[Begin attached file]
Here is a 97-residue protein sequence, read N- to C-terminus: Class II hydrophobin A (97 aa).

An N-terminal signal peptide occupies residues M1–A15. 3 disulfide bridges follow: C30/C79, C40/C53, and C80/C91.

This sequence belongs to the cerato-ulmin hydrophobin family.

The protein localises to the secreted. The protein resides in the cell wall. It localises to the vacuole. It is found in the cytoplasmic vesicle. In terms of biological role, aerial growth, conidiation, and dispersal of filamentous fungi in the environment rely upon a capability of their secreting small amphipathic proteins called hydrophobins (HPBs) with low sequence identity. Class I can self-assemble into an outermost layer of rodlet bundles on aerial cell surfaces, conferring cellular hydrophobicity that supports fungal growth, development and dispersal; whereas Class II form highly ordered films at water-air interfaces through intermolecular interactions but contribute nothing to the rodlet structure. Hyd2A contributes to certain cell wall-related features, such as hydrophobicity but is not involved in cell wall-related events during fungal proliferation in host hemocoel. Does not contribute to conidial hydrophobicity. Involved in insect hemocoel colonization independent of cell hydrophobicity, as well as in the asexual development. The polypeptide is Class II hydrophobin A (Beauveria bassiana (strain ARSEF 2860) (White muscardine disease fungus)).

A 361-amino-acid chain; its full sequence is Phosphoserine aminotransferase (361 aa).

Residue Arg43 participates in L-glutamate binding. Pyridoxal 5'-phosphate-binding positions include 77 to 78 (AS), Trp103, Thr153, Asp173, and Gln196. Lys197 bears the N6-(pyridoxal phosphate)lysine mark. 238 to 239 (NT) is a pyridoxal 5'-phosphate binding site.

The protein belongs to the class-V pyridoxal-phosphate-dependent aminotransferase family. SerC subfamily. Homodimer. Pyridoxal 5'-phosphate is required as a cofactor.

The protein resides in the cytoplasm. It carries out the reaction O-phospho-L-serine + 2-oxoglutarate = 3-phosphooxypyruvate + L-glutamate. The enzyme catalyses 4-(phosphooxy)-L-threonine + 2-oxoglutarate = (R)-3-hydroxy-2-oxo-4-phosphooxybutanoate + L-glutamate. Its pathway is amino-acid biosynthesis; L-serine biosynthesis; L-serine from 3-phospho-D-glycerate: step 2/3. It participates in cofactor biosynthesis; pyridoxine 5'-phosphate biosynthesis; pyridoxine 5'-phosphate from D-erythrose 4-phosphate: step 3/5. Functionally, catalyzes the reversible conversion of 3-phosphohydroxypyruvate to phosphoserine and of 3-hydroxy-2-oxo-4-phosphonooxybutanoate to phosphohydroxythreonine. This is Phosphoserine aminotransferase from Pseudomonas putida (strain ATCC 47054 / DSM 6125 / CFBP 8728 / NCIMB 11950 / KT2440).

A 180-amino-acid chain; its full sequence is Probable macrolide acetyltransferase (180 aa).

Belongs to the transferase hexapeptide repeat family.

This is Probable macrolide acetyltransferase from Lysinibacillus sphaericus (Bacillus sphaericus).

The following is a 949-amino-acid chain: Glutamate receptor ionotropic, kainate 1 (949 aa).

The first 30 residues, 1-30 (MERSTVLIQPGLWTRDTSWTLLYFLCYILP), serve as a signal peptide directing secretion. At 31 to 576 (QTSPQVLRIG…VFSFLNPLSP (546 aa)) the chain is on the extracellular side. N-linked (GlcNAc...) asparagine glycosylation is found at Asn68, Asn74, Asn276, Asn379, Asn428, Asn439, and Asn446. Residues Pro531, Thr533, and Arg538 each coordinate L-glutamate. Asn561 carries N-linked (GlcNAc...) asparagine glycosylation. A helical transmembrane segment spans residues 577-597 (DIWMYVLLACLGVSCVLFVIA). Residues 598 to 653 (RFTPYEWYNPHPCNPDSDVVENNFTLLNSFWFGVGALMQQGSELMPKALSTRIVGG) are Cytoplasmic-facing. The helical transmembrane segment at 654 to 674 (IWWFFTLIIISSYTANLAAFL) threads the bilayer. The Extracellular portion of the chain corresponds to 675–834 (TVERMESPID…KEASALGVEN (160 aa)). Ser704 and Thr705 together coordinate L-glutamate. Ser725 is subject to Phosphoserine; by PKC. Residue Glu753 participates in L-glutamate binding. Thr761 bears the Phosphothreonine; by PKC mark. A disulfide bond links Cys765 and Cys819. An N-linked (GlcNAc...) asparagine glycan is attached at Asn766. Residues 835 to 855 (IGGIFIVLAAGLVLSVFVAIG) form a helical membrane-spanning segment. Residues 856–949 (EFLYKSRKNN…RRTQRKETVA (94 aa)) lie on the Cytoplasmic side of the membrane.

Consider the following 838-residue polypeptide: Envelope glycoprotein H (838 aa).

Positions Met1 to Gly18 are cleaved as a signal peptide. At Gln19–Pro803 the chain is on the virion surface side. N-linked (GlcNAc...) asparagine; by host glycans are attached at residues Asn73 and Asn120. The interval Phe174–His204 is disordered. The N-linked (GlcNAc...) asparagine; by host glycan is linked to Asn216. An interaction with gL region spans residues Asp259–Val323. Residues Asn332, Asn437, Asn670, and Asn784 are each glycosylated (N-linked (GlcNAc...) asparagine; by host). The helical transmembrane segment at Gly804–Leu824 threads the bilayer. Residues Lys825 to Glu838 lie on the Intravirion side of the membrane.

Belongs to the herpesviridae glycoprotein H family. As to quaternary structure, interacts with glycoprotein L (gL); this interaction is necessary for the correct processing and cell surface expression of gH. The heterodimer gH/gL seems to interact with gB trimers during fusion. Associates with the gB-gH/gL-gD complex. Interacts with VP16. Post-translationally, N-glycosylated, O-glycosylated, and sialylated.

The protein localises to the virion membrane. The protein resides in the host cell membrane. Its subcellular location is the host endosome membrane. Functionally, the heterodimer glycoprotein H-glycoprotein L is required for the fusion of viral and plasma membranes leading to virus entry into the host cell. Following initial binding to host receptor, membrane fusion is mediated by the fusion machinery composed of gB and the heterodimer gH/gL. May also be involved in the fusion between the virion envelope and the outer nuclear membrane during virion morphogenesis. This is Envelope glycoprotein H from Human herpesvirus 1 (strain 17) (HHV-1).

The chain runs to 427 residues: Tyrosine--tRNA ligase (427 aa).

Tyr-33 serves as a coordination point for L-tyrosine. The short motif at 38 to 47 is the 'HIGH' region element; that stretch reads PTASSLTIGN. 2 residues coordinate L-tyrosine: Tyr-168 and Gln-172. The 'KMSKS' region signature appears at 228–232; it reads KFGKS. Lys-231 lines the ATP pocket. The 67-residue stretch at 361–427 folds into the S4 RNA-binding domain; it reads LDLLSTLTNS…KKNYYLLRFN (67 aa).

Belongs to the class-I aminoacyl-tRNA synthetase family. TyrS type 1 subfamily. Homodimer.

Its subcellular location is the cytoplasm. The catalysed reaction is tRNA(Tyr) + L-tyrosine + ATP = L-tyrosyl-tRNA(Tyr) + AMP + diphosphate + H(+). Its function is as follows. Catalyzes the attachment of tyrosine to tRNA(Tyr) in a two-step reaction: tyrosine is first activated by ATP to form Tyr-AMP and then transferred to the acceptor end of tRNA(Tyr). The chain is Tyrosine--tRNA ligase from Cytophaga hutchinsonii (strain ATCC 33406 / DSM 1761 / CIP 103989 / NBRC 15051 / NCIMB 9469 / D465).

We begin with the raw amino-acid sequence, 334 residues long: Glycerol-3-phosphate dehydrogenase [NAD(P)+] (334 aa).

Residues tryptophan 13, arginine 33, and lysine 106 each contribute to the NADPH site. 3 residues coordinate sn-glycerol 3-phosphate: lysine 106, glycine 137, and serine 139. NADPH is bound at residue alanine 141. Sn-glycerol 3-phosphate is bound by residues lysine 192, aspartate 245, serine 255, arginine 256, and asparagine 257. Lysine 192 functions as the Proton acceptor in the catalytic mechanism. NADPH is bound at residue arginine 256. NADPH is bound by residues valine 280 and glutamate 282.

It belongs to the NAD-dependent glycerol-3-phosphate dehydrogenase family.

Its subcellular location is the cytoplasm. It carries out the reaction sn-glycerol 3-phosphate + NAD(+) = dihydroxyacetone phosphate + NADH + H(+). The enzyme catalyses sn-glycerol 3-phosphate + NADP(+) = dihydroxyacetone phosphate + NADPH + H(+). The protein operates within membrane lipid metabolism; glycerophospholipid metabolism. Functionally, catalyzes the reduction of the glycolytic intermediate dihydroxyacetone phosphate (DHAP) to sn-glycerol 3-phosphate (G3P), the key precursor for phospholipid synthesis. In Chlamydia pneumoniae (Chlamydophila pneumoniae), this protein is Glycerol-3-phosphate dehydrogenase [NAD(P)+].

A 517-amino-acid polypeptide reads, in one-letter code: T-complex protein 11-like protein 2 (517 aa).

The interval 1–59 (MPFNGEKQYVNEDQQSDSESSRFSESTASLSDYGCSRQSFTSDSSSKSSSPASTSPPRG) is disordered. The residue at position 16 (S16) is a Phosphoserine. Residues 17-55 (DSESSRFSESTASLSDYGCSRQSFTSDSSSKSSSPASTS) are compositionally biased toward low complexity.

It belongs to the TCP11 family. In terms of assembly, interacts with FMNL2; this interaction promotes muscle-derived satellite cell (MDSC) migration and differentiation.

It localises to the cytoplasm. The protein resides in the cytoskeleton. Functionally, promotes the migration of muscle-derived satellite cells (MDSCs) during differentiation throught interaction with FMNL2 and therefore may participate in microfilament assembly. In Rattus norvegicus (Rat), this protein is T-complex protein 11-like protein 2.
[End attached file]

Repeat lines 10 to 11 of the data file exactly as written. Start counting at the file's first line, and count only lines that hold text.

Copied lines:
Belongs to the transferase hexapeptide repeat family.

This is Probable macrolide acetyltransferase from Lysinibacillus sphaericus (Bacillus sphaericus).